How To Make Coffee Less Acidic - The Top 16 Effortlessly Hacks!

How To Make Coffee Less Acidic – The Top 16 Effortlessly Hacks!

Last updated on October 24th, 2023 at 21:00

Acid reflux is an inherent problem for some coffee lovers. The solution is to learn how to make coffee less acidic effortlessly and naturally.

It is easy, but it can be tricky as coffee has natural acids, many of which are good for your health. By the time you have finished reading this article, you will have a list of a number of things that you can do that will lower the acidity of your cup of coffee.

Some of which will be very surprising and raise an eyebrow or two.

Keep reading as we dig down and really detail the topic and help you to reduce the acidity of your coffee.

Let’s start with…

What Is The pH Level Of Coffee?

Acidity is measured using the pH scale. A pH of 7 is neutral; it is neither acidic nor alkaline. The lower the pH number is below 7, the more acidic it is. The higher the number is above 7 on the pH scale, up to a maximum of 14 are alkaline.

Coffee, on average, has a pH of 5. Some light roasts are in the pH range of 4.7.

Tomato juice and orange juice have a pH of 4 and 3, respectively.

Not all of the acids in coffee are bad for you and your health.

A fine example is Chlorogenic acid, which is found in very few sources outside of coffee and has a number of well-researched and peer-reviewed studies that indicate that it has a lot of beneficial properties for your health.

Chlorogenic acid is what gives coffee the bitter taste that coffee lovers may regard as coffee acidity. The longer a coffee bean is roasted, the more of this acid is broken down. This is one of the reasons why and how the roasting process plays a role in reducing coffee’s acidity. It is 100% true that dark roast coffee has acidity levels that are less than lighter roast profiles.

Quinic acid, something that is produced by coffee as it degrades, particularly when you are leaving that drip coffee on the hot plate to stew and get a bitter burnt flavor and give you an upset stomach. That is because of the Quinic acid.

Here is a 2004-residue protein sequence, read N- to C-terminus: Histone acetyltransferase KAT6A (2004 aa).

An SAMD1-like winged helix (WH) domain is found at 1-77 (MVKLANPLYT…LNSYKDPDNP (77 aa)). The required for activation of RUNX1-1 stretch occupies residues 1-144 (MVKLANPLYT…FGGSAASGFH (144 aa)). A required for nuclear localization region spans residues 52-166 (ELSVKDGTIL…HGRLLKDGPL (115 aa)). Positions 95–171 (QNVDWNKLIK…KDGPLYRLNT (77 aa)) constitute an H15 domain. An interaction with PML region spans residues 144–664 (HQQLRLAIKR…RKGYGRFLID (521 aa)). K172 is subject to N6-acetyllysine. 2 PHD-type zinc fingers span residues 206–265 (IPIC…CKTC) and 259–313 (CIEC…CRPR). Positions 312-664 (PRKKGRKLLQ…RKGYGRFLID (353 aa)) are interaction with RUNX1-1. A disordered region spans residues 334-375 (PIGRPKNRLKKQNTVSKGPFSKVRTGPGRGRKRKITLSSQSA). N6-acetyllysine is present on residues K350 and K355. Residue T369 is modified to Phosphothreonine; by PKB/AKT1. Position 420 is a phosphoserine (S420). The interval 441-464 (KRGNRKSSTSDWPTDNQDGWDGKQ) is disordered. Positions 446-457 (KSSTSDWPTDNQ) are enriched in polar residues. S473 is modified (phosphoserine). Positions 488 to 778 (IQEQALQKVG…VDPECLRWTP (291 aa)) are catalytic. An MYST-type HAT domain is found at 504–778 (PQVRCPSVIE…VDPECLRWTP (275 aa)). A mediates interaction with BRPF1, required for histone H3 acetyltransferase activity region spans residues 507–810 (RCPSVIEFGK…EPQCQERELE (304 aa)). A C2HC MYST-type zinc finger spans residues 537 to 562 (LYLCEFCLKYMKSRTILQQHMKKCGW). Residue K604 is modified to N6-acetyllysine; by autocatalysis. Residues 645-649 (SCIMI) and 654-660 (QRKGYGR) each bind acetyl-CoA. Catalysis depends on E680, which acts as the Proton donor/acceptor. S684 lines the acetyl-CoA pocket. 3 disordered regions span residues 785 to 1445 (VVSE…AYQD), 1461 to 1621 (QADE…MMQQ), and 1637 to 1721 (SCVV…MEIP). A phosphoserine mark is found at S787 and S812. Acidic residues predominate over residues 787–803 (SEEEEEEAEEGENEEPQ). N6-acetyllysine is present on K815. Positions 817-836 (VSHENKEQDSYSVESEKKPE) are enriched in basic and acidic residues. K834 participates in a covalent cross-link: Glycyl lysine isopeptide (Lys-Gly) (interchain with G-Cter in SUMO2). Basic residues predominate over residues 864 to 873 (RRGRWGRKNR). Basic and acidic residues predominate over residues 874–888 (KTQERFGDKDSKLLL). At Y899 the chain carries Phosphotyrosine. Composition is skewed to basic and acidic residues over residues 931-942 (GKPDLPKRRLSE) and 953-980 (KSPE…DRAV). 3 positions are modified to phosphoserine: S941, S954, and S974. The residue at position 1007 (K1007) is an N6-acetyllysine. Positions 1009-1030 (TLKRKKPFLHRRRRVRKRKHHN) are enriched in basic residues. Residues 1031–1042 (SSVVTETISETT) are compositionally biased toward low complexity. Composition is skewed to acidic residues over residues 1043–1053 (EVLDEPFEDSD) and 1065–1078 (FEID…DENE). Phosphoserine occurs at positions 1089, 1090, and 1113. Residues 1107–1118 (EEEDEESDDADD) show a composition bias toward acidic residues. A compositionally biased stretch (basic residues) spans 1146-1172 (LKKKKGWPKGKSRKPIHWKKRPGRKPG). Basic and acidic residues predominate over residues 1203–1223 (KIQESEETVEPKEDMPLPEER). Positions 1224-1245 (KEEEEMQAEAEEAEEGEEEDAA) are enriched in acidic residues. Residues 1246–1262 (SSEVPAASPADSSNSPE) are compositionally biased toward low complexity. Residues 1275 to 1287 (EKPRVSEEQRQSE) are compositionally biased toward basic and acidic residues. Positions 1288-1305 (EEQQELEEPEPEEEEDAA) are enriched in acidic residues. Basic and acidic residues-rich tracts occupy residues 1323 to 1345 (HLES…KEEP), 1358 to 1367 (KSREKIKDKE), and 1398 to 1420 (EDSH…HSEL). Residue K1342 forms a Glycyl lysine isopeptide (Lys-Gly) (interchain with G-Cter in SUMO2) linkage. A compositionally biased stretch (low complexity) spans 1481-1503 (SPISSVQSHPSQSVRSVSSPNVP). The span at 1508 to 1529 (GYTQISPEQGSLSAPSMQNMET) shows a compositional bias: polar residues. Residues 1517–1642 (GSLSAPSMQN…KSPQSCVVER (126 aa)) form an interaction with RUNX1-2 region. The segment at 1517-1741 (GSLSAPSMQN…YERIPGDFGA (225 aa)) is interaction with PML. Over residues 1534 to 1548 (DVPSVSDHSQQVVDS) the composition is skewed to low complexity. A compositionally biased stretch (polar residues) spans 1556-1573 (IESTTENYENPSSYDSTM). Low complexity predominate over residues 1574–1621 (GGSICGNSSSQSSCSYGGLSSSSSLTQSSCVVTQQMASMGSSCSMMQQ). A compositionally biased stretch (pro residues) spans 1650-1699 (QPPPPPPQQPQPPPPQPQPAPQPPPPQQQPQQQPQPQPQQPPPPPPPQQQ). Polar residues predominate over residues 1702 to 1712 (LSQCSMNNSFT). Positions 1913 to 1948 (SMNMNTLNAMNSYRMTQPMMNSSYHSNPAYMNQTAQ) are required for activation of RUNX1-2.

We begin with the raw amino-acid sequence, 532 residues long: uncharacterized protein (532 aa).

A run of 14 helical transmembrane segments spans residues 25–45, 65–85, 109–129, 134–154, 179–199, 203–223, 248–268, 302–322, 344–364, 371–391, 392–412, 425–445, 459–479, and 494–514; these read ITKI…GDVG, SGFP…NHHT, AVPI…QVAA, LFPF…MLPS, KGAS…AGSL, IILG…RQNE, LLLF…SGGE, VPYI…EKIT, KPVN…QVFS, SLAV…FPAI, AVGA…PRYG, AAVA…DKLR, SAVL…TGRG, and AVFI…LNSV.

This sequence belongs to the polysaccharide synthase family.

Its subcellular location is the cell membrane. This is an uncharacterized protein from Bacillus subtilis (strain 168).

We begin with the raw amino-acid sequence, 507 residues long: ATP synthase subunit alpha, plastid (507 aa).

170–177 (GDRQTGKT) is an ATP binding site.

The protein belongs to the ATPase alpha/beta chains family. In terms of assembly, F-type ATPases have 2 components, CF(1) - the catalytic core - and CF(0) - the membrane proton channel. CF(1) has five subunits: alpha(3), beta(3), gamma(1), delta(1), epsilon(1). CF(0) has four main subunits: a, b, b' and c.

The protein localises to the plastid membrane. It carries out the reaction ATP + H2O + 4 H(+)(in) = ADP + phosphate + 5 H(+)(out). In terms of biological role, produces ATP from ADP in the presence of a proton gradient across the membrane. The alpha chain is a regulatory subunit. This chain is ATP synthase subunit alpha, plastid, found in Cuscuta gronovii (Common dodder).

This is why we encourage you to make fresh coffee.

Malic acid and phosphoric acid make your coffee taste sweeter. The Acetic acid and citric acid in low concentration add tartness and can produce a sour tasting coffee when they are extracted in excess.

The key to a great cup of coffee is getting a balance of the acidity and a balance of the bitter and sour notes.

What Is The pH Level Of Coffee
The Acidity Of Coffee And Distilled Water

Read: Sour espresso shot

How To Make Coffee Less Acidic My Top 16 Tips

Let’s get to the meat and bones of this article and talk about some very easy ways in which you can make your coffee less acidic.

Some of these tips are related to brewing, some to buying coffee beans and how to identify low-acid beans and which coffee roast is least acidic.

#1 Pay Attention To The Altitude And Soil

The greater the elevation the coffee beans are grown at, the greater the acidic levels are in the coffee beans. Volcanic coffee is great, tasty and rich in mineral content, unfortunately it also increases coffee acids.

This is where you have the advantage of buying your beans online.

You can simply check out the brand and beans, email the seller or search online for details about where they were grown. Any seller of quality coffee will have someone or some seller in the store that knows all about the beans and products they are selling and will be happy to show off their coffee knowledge to you.

Both in person and via email.

Pay Attention To The Altitude And Soil
Soil And Altitude Affect The Acidity Of Coffee

Read: Why does my coffee taste bitter?

#2 Use Low-Acid Coffee Beans

People are more health aware and there is an increasing demand for low-acid coffee beans. Most of these are produced in a manner that reduces the organic acids naturally and produces a good quality low acid bean. Other low acid coffee brands have compounds added to reduce the acid content.


how each coffee brand processes their coffee beans for each of the different beans that they sell is unknown and seldom written on the label.

To reduce the acidity in coffee, some coffee brands remove the waxy upper layer of their beans prior to roasting. This also removes the acids in coffee beans and has little to no effect on the flavor but does make them less aromatic.

#3 Try Different Coffee Growing Countries And Regions